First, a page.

After overnight camping at Wahiba Sands and leaving at 8am, we drove north up to Nizwa, arriving at around 11am.
The main sight and reason to come to Nizwa is for its fort, built in the 1650s by the second Ya’rub and was the administrative seat for the presiding imams at the time. It also served as a stronghold against raiding forces that desired Nizwa’s abundant natural wealth, water, and its strategic location at the crossroads of vital trade routes. It is also Oman’s most visited national monument.
Admission fee is 5 rials for tourists, 3 rials for locals:
Views from the top of the fortress:
It took us about 30 minutes to see everything here.
Afterwards we briefly took a look at the small number of shops still open in the souq before heading to an ancient nearby falaj, an intricate engineering system of water channels acting as aqueducts, used to distribute water within a community. It sits close by the Harat As Sibani settlement and is under UNESCO restoration.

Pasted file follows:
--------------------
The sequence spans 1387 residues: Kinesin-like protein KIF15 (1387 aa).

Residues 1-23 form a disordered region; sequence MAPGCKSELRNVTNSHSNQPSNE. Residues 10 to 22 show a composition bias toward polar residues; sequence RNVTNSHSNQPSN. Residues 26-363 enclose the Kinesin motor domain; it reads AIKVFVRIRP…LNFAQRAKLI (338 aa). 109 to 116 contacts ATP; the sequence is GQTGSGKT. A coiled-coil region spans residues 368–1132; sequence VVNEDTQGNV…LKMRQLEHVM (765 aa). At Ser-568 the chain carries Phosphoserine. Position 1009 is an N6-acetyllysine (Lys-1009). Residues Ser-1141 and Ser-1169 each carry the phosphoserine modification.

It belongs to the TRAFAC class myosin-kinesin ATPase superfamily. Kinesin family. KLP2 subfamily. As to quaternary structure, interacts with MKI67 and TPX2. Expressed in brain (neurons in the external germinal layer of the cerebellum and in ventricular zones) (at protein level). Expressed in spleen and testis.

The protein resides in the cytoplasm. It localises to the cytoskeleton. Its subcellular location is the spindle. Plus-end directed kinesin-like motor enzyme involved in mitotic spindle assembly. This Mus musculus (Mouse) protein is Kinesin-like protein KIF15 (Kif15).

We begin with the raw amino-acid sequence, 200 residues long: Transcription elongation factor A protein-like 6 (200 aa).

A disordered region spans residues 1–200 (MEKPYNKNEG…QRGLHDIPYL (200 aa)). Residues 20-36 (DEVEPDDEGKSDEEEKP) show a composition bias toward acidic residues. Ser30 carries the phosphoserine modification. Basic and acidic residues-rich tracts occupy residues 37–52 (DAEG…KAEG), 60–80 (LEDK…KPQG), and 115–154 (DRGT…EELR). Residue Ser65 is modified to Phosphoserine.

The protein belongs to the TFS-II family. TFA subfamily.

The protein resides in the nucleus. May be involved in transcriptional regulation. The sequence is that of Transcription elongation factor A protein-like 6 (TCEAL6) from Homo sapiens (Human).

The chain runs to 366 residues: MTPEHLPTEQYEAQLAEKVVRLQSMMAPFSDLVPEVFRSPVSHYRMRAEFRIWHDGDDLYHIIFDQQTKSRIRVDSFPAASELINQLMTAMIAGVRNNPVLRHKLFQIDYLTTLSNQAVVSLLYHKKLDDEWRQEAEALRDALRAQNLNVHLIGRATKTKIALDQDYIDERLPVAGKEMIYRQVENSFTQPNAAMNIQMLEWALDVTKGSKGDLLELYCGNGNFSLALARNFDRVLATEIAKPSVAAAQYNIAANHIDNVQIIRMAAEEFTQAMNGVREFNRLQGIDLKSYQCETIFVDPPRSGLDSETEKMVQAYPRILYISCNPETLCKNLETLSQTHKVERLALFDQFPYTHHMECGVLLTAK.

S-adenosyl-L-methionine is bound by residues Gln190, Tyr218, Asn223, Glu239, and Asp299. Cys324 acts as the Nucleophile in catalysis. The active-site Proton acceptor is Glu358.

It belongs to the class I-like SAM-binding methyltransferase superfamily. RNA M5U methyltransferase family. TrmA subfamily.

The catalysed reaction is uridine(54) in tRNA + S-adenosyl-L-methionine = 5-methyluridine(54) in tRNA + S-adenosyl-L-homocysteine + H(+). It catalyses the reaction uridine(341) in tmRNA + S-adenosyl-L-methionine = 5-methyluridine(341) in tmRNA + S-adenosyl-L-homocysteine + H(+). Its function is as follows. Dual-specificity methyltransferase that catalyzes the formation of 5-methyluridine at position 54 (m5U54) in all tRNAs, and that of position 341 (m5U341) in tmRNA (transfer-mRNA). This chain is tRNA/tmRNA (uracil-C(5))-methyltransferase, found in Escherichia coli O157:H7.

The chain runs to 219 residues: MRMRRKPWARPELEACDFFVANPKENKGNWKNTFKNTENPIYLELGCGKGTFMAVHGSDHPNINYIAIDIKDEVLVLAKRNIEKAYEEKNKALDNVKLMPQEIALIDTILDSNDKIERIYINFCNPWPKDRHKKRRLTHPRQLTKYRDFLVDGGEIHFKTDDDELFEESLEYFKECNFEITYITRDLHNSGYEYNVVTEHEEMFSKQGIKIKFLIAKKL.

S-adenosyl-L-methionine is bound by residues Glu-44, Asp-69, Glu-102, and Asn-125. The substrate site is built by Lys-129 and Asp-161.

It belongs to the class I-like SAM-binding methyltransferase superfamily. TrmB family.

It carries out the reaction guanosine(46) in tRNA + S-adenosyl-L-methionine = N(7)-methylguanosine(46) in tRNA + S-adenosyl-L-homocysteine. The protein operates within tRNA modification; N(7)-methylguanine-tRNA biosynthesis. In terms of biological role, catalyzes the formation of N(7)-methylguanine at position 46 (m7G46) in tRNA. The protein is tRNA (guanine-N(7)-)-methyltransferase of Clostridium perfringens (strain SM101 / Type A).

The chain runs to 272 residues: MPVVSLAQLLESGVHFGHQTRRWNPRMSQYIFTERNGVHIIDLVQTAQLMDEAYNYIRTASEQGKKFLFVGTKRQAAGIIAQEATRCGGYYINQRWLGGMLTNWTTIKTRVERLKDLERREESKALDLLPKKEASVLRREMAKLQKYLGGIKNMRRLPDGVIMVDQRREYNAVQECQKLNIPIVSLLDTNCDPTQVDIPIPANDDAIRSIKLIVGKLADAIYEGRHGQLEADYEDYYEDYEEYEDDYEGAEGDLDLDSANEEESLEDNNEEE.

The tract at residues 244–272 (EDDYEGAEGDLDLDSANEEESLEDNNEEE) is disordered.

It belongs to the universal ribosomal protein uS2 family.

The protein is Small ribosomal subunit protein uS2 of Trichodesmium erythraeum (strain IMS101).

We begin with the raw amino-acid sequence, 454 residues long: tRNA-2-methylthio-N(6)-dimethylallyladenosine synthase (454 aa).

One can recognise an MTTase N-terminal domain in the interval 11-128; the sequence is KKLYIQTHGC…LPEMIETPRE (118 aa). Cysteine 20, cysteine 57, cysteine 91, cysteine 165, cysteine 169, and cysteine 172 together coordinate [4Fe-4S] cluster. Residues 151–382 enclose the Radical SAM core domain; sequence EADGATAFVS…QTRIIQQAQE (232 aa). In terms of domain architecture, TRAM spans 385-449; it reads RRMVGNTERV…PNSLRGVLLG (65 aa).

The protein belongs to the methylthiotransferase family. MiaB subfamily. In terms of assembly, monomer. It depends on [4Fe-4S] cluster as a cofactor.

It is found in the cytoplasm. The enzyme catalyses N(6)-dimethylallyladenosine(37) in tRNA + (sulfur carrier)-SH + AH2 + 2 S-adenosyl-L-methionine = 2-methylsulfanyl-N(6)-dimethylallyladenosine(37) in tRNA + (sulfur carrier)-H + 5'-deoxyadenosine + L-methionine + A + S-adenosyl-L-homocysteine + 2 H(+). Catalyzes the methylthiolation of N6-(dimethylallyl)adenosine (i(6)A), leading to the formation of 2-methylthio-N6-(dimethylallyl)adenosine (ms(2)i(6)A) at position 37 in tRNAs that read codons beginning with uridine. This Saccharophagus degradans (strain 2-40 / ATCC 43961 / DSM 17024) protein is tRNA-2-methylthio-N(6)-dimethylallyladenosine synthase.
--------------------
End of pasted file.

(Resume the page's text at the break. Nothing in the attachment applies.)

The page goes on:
By the falaj is what I consider a more interesting site if you were to come to Nizwa: the Birkat Al Mouz Ruins. Bombed out by the British Royal Air Force at the request of the Sultanate during the Jebel Akhdar War against the rebelling Imamate of Oman, Birkat Al Mouz remains today as a ghost town with its rubble scattered across like jewels in a desert oasis.
Be careful not to step on any rooftops as they’ve been known to collapse. Just keep your footing on the old staircases and any piece of rock that won’t give with an easy step. Keep your wits about you and you can climb all the way to the top of the village:
Views from the top:
We then drove around and up another hill to gain a vantage point of Birkat Al Mouz and other abandoned mud villages from afar:
We then headed back to Muscat mid-afternoon to make it in time for 7pm dinner reservations at one of the fine dining options in Muscat: Al Angham Restaurant.
288 total views
- At time of posting in Nizwa, Oman, it was 32 °C - Humidity: 59% | Wind Speed: 11km/hr | Cloud Cover: clear